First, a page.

WhatsApp For Android Flaw Lets Anyone Read Your Messages. Here’s How To Secure Them

Users of the popular messaging platform WhatsApp — which was recently acquired by Facebook for $16 billion last month — may be facing a major security flaw.

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A Security Defect In The Android Version Of WhatsApp Leaves Conversations Vulnerable To A Third-Party Server

According to a report by the Guardian, the glitch allows a different application to access the WhatsApp user's whole database of chats without their permission.

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The error stems from the Android operating system’s handling of external storage, as well as lax security standards in the WhatsApp application itself.

Dutch Security Consultant Bas Bosschert Told The Guardian That Any Application For Android That Can Enter The Device's SD Card Has The Ability To Scan And Upload Whatever Is In The Communication Apps' Database

“The WhatsApp database is saved on the SD card which can be read by any Android application if the user allows it to access the SD card,” Bosschert says. “And, as the majority of people allow everything on their Android device, this is not much of a problem.”

Android’s part in the weakness comes from the fact that the operating system only allows all-or-nothing access to the SD card. Any application which can read and write to the external storage can thus also read what other applications have stored there.

WhatsApp not only uses that external storage to hold its database, but on earlier versions of the app, does so without any encryption at all. Bosschert adds that even later versions, which encrypt the database, do so using a key which can be easily extracted from the app using third-party tools like WhatsApp Xtract.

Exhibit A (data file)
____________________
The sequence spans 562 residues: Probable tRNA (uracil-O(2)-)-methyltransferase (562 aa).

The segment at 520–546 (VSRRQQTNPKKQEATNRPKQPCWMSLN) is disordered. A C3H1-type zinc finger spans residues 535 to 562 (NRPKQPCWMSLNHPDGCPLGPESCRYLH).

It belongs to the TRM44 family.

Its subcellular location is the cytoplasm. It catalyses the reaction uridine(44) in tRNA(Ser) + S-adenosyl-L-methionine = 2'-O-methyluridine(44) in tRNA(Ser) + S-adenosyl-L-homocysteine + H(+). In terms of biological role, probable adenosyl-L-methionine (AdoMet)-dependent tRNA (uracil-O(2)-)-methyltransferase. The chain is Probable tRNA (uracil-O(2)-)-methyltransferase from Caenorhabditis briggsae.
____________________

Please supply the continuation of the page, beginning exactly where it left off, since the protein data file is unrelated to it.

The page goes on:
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He concludes that “every application can read the WhatsApp database and it is also possible to read the chats from the encrypted databases. “Facebook didn’t need to buy WhatsApp to read your chats,” Bosschert joked.

So What’s The Solution?

In order to avoid the risk of having their chats stolen, users should be wary of granting suspicious apps access to the SD card; a theoretical example given by Bosschert is a Flappy Bird clone app.

If the application is from an untrusted publisher, they should exercise caution over granting the permissions it requests upon launch, especially if they include access to the SD card.

Basically, It's Only Possible When WhatsApp Is Backing Up Your Messages To The SD Card

If you have turned off message backup during the initial setup, then your messages are safe. But if you have turned on backups, the easiest way to prevent this attack is doing a clean install of WhatsApp and turning off backup when prompted during the setup.

Global messaging service WhatsApp

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Opinion Is Split Over Whether WhatsApp Or Android Itself Is More To Blame For The Flaw

Android’s policy of allowing total access to the SD card is at odds with Apple’s far more controlled security on iOS devices, where every app is “sandboxed” in a way that prevents others from accessing its data.

That Android openness allows developers to build programs which would be impossible on an iOS device, but also opens up the risk of errors such as that which has affected WhatsApp.

Bosschert Published A Proof Of Concept On His Blog And Explained The Workings In Detail

To explain his hack, Bosschert set up a web server and then created an Android application that required several special permissions on a user's phone. But because Android OS allows applications to access various parts of the phone - this is why users can conveniently share almost everything through any app on Android phone - Bosschert's app had no difficulty gaining access to WhatsApp data.

Bosschert wrote that the code that allows his application to access WhatsApp data and then upload it to his web server can be added to a popular Android app by a rogue developer to fool users and steal WhatsApp chat logs.

“The WhatsAppp database is a SQLite3 database which can be converted to Excel for easier access. Lately WhatsApp is using encryption to encrypt the database, so it can no longer be opened by SQLite. But we can simply decrypt this database using a simple python script. This script converts the crypted database to a plain SQLite3 database,” he said.

So, If You Are Worried About Privacy, You’re Better Off Using Telegram With Its Secure Chat Feature For Secure Personal Chats

ALSO READ: WhatsApp Now Allows Android Users To Hide Their 'Last Seen'

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